Like Isaiah, Jesus was pronouncing judgment on those who refused to believe him. They didn’t recognize their Messiah, even when the Old Testament spoke of him (Luke 24:25-27).

Perhaps they were willing to settle for an Earthly Messiah. Maybe they didn’t consider a transcendent home worth the wait or struggle. A hundredfold crop, after all, may be too good to be true.

With that being said, we live in a time far removed from this pivotal moment in salvation history. The new covenant has arrived (Jer. 31:31-34), we know there is a resurrection from the dead (1 Cor. 15:12-14), and the Holy Spirit is among us all (John 16:7-8). We, as Christians, are to proclaim the Gospel everywhere based on this fact (Matt. 28:19-20).

So how do we respond to this parable today?

What sort of soil do we think we are?

Do we think the Gospel is too good to be true?

Do we have ears to hear? Or do we just assume so?

As Isaiah and Jesus demonstrate, there are three types of hearers. You can be a mere hearer (13:19), but that doesn’t necessitate understanding (13:20-23), and you may understand and receive the Gospel, even with joy (13:20), but that doesn’t neccessiate fruit (13:23; compare with Eph. 2:10; Col. 1:10).

By definition, hearing is a passive sense. We receive what’s given. As the parable demonstrates, all we can “do” is trust the objectivity of Providence. Only then can we produce the bountiful fruit. The Biblical canon agrees (Jer. 31:31-34; Ezek. 37; John 6:28-29; 1 Cor. 3:6; Gal. 3:1-3; Eph. 2:4-9; Phil. 1:6; 1 Thess. 5:23-24).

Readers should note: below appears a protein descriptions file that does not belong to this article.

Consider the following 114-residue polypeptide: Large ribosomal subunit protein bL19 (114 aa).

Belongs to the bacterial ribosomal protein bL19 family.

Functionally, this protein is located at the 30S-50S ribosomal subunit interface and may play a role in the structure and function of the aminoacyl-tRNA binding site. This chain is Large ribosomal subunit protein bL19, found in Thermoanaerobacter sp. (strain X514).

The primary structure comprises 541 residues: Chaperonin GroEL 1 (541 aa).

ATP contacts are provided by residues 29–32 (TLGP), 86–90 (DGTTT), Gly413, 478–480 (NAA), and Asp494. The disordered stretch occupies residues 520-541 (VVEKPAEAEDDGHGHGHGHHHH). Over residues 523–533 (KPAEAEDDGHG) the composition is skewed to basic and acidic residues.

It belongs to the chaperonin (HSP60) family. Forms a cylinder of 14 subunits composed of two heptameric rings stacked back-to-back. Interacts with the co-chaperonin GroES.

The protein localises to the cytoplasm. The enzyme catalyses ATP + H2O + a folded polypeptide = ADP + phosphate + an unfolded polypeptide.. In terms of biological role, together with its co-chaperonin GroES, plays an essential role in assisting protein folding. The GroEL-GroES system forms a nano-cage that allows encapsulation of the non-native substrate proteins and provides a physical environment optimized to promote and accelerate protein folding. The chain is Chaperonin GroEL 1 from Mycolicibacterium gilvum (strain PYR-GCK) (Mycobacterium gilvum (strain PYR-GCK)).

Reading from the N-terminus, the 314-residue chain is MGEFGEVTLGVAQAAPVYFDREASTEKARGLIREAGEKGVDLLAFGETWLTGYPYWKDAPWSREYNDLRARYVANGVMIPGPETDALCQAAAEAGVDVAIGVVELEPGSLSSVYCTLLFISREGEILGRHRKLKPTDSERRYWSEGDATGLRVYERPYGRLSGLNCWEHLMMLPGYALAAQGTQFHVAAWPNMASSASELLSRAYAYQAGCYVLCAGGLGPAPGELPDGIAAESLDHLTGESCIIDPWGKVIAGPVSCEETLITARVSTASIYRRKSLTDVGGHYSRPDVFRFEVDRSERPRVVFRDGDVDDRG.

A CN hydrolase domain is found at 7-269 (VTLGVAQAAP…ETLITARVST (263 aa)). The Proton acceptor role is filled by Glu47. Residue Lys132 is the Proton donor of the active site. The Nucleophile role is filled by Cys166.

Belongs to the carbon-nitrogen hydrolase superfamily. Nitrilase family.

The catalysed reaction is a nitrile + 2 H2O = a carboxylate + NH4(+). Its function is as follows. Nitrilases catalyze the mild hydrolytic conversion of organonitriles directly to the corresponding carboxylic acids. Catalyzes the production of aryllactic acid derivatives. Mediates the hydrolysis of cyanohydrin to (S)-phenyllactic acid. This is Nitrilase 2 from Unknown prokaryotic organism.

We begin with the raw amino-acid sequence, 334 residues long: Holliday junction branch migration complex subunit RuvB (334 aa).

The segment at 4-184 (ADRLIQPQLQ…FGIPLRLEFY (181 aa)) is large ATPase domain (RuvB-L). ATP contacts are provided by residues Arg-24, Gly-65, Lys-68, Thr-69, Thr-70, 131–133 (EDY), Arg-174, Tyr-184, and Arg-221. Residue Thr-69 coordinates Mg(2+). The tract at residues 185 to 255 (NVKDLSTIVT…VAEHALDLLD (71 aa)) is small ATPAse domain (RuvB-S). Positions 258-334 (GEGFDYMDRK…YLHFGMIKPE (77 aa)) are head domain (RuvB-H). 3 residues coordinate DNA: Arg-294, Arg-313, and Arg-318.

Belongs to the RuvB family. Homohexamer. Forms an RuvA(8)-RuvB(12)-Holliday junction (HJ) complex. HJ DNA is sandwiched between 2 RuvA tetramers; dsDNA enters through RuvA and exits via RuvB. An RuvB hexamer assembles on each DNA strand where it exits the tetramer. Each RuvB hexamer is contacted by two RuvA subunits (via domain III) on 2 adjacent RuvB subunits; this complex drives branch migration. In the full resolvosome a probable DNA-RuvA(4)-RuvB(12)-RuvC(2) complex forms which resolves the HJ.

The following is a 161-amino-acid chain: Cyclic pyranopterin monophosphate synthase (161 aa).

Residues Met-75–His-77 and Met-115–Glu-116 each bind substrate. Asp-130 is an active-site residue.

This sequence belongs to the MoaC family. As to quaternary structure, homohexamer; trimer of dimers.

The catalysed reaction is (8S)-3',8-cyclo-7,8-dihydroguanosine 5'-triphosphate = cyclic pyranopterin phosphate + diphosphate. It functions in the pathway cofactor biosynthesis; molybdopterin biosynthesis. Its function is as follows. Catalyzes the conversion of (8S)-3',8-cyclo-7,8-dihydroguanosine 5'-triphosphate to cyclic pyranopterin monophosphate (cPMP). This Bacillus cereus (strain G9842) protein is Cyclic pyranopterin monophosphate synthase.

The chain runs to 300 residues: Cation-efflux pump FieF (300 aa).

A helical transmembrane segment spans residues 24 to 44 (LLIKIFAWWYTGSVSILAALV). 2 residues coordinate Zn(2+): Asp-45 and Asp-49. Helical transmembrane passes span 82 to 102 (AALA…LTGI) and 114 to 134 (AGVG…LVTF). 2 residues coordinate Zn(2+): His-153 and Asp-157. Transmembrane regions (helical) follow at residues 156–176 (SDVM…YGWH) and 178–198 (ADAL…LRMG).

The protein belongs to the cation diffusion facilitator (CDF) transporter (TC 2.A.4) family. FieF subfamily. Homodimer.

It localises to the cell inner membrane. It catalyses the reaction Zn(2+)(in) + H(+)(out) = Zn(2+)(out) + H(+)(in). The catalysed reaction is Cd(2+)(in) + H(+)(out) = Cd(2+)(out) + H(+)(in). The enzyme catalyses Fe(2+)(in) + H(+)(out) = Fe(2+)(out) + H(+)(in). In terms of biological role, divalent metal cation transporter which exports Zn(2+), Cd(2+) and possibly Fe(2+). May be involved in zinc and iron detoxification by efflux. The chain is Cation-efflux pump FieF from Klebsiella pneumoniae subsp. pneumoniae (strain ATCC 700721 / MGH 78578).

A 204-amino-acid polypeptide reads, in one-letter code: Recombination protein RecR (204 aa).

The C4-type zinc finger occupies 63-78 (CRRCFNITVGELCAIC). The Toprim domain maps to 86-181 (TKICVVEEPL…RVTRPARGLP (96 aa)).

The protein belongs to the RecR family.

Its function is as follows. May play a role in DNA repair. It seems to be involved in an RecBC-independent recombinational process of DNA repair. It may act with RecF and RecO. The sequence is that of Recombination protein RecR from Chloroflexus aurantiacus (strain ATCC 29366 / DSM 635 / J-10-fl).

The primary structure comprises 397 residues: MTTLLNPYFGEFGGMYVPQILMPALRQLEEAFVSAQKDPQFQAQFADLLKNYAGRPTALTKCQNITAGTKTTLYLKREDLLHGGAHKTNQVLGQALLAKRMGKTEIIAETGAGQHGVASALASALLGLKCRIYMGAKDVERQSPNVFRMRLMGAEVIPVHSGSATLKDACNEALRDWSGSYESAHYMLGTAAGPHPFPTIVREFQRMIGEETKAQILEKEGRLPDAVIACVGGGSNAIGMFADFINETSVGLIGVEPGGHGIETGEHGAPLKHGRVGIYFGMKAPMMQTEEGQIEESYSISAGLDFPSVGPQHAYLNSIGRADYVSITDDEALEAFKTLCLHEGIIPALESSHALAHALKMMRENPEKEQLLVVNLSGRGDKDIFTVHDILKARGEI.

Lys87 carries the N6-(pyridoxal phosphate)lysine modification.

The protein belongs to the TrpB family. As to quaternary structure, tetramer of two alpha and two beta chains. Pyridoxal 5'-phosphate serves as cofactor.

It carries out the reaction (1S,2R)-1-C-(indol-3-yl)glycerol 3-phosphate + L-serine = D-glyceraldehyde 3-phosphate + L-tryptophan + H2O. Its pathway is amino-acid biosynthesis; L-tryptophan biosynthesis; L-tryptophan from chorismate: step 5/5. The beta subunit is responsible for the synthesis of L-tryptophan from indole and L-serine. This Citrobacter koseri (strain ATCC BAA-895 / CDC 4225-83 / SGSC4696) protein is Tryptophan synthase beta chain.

The parables of Jesus release us from our subjective trappings because we are brought into a narrative that’s “other”. Like a mirror, we are invited to see ourselves in those under judgment, or not.

We may just coddle ourselves back into the thorns. We may be the ones who gave up on Christianity long ago, thinking that the Gospel is too good to be true–much like the original audience would have thought of the hundredfold crop.

If we think we can make our lives work without trusting Christ to bring us growth, then we are building a shelter of cardboard against the oncoming storm.

Or are we more like the thorny and rocky soils, who are “certain” that we’re the good soil?

Do we have ears to hear?

Alex Aili is a story-dweller who tends to wander off the beaten trail in search of the right word…and the better view. In addition to writing at A Clear Lens, he writes fiction and offers his musings about God’s hand in the world at Covert God: Targeting Redemptive Creativity. Strong coffee, good pipe tobacco and longs walks in the woods make him happy. He resides in northern MN with his wife and three sons.

VIDEO Florida sheriff defends ‘In God We Trust’ decal on patrol cars after atheists complain


By Caleb Parke